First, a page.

Effects of normobaric hypoxia on equilibrium and sensory organization
Poster session at 62nd Annual Meeting of the American College of Sports Medicine (ACSM)
San Diego, CA
Dizziness or lightheadedness is a common symptom following rapid ascent to high altitude, which could result in diminished equilibrium. However, the effect of hypoxia on balance has not been well studied. PURPOSE: Compare the effects of varying levels of nomobaric hypoxia on equilibrium and sensory organization before and after exercise. METHODS: Following a familiarization trial, 12 males (27.3 ± 7.1 y) completed 3 sessions on a NeuroCom SMART Balance Master. This device provided an assessment of the sensory and motor control of balance on either a stable or unstable surface and in a stable or dynamic visual environment. A composite equilibrium score was determined. Additionally, information on somatosensory, visual, and vestibular responses was obtained. The 3 sessions were performed under 3 altitude conditions: a sham trial at the ambient altitude of 1400 m (LOW) and simulated altitudes of 3000 m (MID) and 5000 m (HIGH) created by a hypoxic generator. The order of the 3 altitude sessions was randomized. Each session consisted of 20 min of rest followed by the NeuroCom test, then 10 min of exercise (5 min walking at 3 mph and 5 min running at 6 mph) followed by a second NeuroCom test, all while connected to the hypoxic generator. Mean differences were identified with a two-way (pre/post exercise and altitude condition), repeated-measures ANOVA. RESULTS: The composite equilibrium score was significantly lower (p < 0.001) during the HIGH condition (73.4 ± 12.0) compared to the LOW (80.8 ± 7.0) and MID (84.1 ± 5.0) altitudes. Exercise had no additional influence on balance as the pre-exercise and post-exercise scores were not different (p = 0.91). The inability to ignore inaccurate visual cues in a situation of visual conflict was the most common error in the sensory analysis during the HIGH trials. CONCLUSIONS: Moderate hypoxia does not affect balance, but severe hypoxia significantly reduces equilibrium. Furthermore, it appears that the alterations in equilibrium are primarily from impairments in visual function.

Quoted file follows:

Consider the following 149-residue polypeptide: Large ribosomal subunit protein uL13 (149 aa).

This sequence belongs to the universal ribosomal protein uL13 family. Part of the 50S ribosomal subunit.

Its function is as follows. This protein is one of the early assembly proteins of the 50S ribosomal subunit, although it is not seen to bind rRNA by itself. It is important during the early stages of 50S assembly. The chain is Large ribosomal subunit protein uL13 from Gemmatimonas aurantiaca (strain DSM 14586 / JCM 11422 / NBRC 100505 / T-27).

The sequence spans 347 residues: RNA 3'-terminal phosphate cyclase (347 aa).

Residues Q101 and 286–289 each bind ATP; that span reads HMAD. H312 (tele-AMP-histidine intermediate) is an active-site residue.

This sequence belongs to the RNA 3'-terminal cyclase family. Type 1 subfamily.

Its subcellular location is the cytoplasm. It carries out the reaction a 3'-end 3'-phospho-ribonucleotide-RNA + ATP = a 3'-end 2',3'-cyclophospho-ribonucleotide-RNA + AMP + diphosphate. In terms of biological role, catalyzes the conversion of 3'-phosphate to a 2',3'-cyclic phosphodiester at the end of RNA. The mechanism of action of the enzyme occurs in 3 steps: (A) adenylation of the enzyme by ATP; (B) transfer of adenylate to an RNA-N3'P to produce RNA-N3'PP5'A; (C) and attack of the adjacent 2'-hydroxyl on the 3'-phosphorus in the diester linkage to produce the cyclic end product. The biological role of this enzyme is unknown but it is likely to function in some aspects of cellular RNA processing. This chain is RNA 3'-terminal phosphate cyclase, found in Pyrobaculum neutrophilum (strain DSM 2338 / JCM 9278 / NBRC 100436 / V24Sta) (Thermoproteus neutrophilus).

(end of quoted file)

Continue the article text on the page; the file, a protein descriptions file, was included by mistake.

Wagner D, Davis J, Saunders S, & Robertson B. (2015, May). Effects of normobaric hypoxia on equilibrium and sensory organization. Poster session at 62nd Annual Meeting of the American College of Sports Medicine (ACSM), San Diego, CA.